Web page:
I had been wondering about the resiliency of Hong Kong. Especially in light of recent natural disasters, it is important to be aware of how resilient a city is to extreme change, natural or otherwise.
The thought of Hong Kong as a resilient (or not) city was first brought to my mind when I heard someone tell us that “everything” in Hong Kong is imported. This little fact might raise some eyebrows in sustainability circles, but it definitely seems to reflect on the city’s level of resiliency. Another way Hong Kong is not self-sufficient is in it’s water supply. There are two large pipes that import water from China into Hong Kong. Professor Peter Lee (Associate Dean of Engineering at the University of Hong Kong) informed our group on Saturday that Hong Kong formerly used huge rain reservoirs built in the 1960’s to collect fresh water. The city no longer relies on this rain catchment system as China has agreed to export their water, however the rain cisterns are still in place and available for use if needed- a point for city resiliency.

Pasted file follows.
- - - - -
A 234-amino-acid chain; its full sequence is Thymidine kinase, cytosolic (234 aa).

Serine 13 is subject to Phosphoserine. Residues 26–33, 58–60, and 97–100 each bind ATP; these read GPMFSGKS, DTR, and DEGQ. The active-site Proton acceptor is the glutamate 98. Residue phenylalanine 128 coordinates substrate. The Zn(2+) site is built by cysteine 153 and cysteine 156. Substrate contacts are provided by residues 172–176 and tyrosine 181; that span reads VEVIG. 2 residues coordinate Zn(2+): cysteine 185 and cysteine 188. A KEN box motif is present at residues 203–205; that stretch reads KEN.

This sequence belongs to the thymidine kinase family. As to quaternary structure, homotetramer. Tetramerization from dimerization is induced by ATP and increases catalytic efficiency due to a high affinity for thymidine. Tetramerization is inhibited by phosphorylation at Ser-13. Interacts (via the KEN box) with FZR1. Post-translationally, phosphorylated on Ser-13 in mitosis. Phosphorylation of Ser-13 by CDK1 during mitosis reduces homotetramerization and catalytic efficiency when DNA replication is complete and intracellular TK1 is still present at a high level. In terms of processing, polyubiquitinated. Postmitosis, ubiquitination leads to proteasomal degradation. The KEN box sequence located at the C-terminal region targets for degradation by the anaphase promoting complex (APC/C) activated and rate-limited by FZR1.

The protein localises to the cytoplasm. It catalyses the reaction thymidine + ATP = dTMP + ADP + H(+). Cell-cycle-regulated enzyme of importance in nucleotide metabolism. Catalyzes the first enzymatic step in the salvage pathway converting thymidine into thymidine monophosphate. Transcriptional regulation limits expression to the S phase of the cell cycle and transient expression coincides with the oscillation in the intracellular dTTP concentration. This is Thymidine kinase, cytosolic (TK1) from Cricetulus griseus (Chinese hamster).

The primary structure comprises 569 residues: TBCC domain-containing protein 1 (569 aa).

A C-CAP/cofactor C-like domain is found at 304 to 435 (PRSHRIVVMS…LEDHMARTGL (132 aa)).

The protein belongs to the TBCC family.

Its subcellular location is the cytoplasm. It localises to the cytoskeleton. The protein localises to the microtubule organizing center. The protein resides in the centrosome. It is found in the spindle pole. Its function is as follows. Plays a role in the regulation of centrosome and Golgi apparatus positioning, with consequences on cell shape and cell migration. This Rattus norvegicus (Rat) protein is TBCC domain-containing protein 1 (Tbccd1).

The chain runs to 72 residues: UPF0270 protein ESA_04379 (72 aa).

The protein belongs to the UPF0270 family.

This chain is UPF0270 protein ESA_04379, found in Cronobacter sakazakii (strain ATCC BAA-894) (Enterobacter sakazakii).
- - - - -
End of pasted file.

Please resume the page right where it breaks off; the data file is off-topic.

Hong Kong also used to address water needs with a desalinization plant. The plants have been demolished, as they were not very effective at providing clean water to residents. However, the government is looking into building a new plant as desalinization technology has improved, which will also help make Hong Kong more resilient.
Thirdly, as many posts have mentioned, much of Hong Kong is built on reclaimed land. With climate change and sea level rises, I wondered how resilient was a city built mostly on land that is naturally covered by water. Professor Lee, however, informed us that Hong Kong is built 5 meters above sea level, to be more resilient to changes in sea levels due to climate change, phew!
Ultimately, my concerns on the lack of infrastructure resiliency in Hong Kong was (mostly) allayed by our charming meeting with Professor Lee. I still wonder about the lack of food production in Hong Kong . . . although I did spot some clam diggers today on the shores of Lantau Island!